• What is "reference CPI", and how is it calculated. This includes understanding the lag between CPI and reference CPI.
  • What is the dated date ref CPI? All marketable Treasuries have a dated date, but only TIPS have a ref CPI associated with that.
  • How to calculate the index ratio (IR), also referred to as the inflation factor. It's simple if you understand and know how to find the reference CPIs mentioned above. Divide the ref CPI for date of interest by the dated date ref CPI for the TIPS you're evaluating.
  • How to calculate adjusted price from quoted price: multiply quoted price by the index ratio.
Other things that come to mind:
  • How TIPS price is affected by changes in real yield. Understanding the price/yield relationship is not unique to TIPS, but using the real yield instead of nominal yield is.
  • That you know the real yield of TIPS when you buy, and you know that your return will be close to this if you hold to maturity, but you don't know what the nominal return will be, since it depends on inflation.
  • That your coupon payments also are adjusted by the index ratio.
  • That both changes in yield as well as inflation affect the price and return of your TIPS before maturity.
  • Understanding breakeven inflation (BEI) is useful, but not important if you don't care about expected inflation or comparing expected return of TIPS to nominals.
There probably are more basics that are important, but the listed ones are what I can think of now.

One area that I've learned a lot about is seasonal adjustments to TIPS yields, that affect shorter-term TIPS significantly. This is a very deep topic that does not seem to be understood by many, and I don't think it's covered in any of the references. Although the calculations are straightforward, understanding the significance of it, and explaining it to others, has been quite difficult. This is unique to TIPS compared to nominal bonds.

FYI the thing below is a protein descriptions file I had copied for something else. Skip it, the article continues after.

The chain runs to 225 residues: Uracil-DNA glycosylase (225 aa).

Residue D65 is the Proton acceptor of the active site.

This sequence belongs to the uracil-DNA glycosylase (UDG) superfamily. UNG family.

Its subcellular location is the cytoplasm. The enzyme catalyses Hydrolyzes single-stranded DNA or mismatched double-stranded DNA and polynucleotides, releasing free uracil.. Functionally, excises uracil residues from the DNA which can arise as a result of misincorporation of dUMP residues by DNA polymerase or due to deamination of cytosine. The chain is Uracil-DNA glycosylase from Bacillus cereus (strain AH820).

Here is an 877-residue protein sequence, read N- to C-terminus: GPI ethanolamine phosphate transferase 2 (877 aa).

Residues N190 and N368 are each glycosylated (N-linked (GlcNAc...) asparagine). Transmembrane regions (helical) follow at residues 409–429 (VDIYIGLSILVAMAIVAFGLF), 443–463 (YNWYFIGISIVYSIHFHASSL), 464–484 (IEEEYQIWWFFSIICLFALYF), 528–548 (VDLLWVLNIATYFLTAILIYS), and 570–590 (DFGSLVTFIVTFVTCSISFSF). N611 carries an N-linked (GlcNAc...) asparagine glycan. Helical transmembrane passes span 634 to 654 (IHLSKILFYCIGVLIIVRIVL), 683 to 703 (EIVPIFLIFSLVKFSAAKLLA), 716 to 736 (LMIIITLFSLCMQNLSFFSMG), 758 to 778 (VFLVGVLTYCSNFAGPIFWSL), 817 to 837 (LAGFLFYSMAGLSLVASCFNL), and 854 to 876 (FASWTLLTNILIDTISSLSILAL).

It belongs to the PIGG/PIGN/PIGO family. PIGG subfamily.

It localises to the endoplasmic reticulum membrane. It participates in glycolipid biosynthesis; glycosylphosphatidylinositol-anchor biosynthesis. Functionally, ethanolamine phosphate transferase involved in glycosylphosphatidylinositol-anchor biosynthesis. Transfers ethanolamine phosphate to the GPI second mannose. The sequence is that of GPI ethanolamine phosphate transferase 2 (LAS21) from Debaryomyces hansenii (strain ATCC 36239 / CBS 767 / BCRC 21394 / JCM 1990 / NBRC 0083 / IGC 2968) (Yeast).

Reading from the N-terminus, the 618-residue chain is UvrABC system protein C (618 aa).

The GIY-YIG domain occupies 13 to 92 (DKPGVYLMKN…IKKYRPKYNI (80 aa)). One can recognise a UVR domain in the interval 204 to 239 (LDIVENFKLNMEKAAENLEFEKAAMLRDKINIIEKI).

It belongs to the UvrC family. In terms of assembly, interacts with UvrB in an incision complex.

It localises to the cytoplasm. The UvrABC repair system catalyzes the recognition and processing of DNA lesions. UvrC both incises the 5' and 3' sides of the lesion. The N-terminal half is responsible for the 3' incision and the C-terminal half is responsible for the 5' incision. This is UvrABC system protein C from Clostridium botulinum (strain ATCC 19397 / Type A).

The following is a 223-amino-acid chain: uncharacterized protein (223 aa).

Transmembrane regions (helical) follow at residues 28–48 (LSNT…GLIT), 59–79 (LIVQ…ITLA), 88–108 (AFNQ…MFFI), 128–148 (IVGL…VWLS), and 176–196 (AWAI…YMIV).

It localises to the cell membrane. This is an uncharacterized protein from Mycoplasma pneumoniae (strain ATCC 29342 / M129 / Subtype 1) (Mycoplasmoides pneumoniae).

What we've been learning recently from experience is that longer-term TIPS can lose more due to increasing real yields than they gain from the inflation adjustments. This has caused big declines in longer-term TIPS funds even though inflation has been high, and this seems to have surprised folks a lot. #Cruncher and I do some analysis of this in this thread: Short-term TIPS at negative yields vs. rolling 4-week Tbills (the title doesn't cover what the thread has expanded to, which also includes analysis of longer-term TIPS).

Kevin
Thanks. That calls out some of the particular issues people will want to focus on.
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Re: Best Way to Learn About TIPS?

Post by Northern Flicker »

Small Law Survivor wrote: Thu Oct 13, 2022 9:08 am The Boglehead board seems to be full of discussions around inflation protected securities. I'm reading them, and I'm starting to think that individual TIPS would be an option for me in my tIRA. However, much of the discussion goes over my head. I really don't understand this security and I'm not about to invest in them until I do.

For example, McQ writes: "If long TIPS hit a real yield above 2.0% I will… 4. Convert *all* my bond holdings to long TIPS, including those embedded in Wellesley, Wellington or other balanced funds."
viewtopic.php?p=6877277#p6877277
With all due respect to McQ, that plan (at least as described in the thread) in my opinion is market timing, plain and simple. Whether or not long-term durations are appropriate for you has zero to do with the historical return of bonds.

The best recommendation is to have a financial plan that drives an asset allocation that in turn drives the selection of investments to implement the asset allocation.